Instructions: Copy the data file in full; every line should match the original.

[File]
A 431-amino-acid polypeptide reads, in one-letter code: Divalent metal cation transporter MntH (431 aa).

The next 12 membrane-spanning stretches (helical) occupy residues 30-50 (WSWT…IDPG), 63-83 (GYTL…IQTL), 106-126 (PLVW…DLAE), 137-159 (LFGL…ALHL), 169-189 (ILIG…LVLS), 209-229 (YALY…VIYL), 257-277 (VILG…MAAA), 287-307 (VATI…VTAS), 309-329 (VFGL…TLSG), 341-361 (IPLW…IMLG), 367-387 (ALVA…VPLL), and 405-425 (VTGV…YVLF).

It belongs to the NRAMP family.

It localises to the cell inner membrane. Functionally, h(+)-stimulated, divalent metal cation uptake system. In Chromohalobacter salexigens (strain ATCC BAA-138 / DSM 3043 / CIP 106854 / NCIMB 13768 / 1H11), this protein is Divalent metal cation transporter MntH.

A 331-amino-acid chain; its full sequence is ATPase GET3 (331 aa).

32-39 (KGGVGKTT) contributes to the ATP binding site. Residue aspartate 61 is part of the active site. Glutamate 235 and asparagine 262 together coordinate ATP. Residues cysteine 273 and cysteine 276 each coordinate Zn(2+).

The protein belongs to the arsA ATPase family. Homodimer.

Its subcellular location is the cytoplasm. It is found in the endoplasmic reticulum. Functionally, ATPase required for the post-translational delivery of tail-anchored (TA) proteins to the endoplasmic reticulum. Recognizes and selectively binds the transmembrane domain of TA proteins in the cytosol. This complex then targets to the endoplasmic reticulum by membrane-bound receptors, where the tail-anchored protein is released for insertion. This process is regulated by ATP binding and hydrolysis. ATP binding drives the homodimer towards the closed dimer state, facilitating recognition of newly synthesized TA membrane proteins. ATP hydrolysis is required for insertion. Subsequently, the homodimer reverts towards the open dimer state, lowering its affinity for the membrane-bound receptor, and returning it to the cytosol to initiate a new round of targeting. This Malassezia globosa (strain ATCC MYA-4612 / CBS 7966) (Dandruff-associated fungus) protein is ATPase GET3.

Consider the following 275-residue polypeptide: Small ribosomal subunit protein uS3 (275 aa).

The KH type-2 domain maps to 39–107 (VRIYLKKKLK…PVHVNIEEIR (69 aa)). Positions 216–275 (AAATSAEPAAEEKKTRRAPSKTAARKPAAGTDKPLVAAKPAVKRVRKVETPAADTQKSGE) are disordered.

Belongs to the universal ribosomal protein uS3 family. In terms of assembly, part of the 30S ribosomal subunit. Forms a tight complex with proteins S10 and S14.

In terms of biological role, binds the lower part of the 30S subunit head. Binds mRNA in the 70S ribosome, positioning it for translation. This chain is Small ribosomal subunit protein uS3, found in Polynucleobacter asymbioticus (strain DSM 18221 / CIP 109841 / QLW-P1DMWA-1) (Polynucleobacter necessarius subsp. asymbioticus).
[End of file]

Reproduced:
A 431-amino-acid polypeptide reads, in one-letter code: Divalent metal cation transporter MntH (431 aa).

The next 12 membrane-spanning stretches (helical) occupy residues 30-50 (WSWT…IDPG), 63-83 (GYTL…IQTL), 106-126 (PLVW…DLAE), 137-159 (LFGL…ALHL), 169-189 (ILIG…LVLS), 209-229 (YALY…VIYL), 257-277 (VILG…MAAA), 287-307 (VATI…VTAS), 309-329 (VFGL…TLSG), 341-361 (IPLW…IMLG), 367-387 (ALVA…VPLL), and 405-425 (VTGV…YVLF).

It belongs to the NRAMP family.

It localises to the cell inner membrane. Functionally, h(+)-stimulated, divalent metal cation uptake system. In Chromohalobacter salexigens (strain ATCC BAA-138 / DSM 3043 / CIP 106854 / NCIMB 13768 / 1H11), this protein is Divalent metal cation transporter MntH.

A 331-amino-acid chain; its full sequence is ATPase GET3 (331 aa).

32-39 (KGGVGKTT) contributes to the ATP binding site. Residue aspartate 61 is part of the active site. Glutamate 235 and asparagine 262 together coordinate ATP. Residues cysteine 273 and cysteine 276 each coordinate Zn(2+).

The protein belongs to the arsA ATPase family. Homodimer.

Its subcellular location is the cytoplasm. It is found in the endoplasmic reticulum. Functionally, ATPase required for the post-translational delivery of tail-anchored (TA) proteins to the endoplasmic reticulum. Recognizes and selectively binds the transmembrane domain of TA proteins in the cytosol. This complex then targets to the endoplasmic reticulum by membrane-bound receptors, where the tail-anchored protein is released for insertion. This process is regulated by ATP binding and hydrolysis. ATP binding drives the homodimer towards the closed dimer state, facilitating recognition of newly synthesized TA membrane proteins. ATP hydrolysis is required for insertion. Subsequently, the homodimer reverts towards the open dimer state, lowering its affinity for the membrane-bound receptor, and returning it to the cytosol to initiate a new round of targeting. This Malassezia globosa (strain ATCC MYA-4612 / CBS 7966) (Dandruff-associated fungus) protein is ATPase GET3.

Consider the following 275-residue polypeptide: Small ribosomal subunit protein uS3 (275 aa).

The KH type-2 domain maps to 39–107 (VRIYLKKKLK…PVHVNIEEIR (69 aa)). Positions 216–275 (AAATSAEPAAEEKKTRRAPSKTAARKPAAGTDKPLVAAKPAVKRVRKVETPAADTQKSGE) are disordered.

Belongs to the universal ribosomal protein uS3 family. In terms of assembly, part of the 30S ribosomal subunit. Forms a tight complex with proteins S10 and S14.

In terms of biological role, binds the lower part of the 30S subunit head. Binds mRNA in the 70S ribosome, positioning it for translation. This chain is Small ribosomal subunit protein uS3, found in Polynucleobacter asymbioticus (strain DSM 18221 / CIP 109841 / QLW-P1DMWA-1) (Polynucleobacter necessarius subsp. asymbioticus).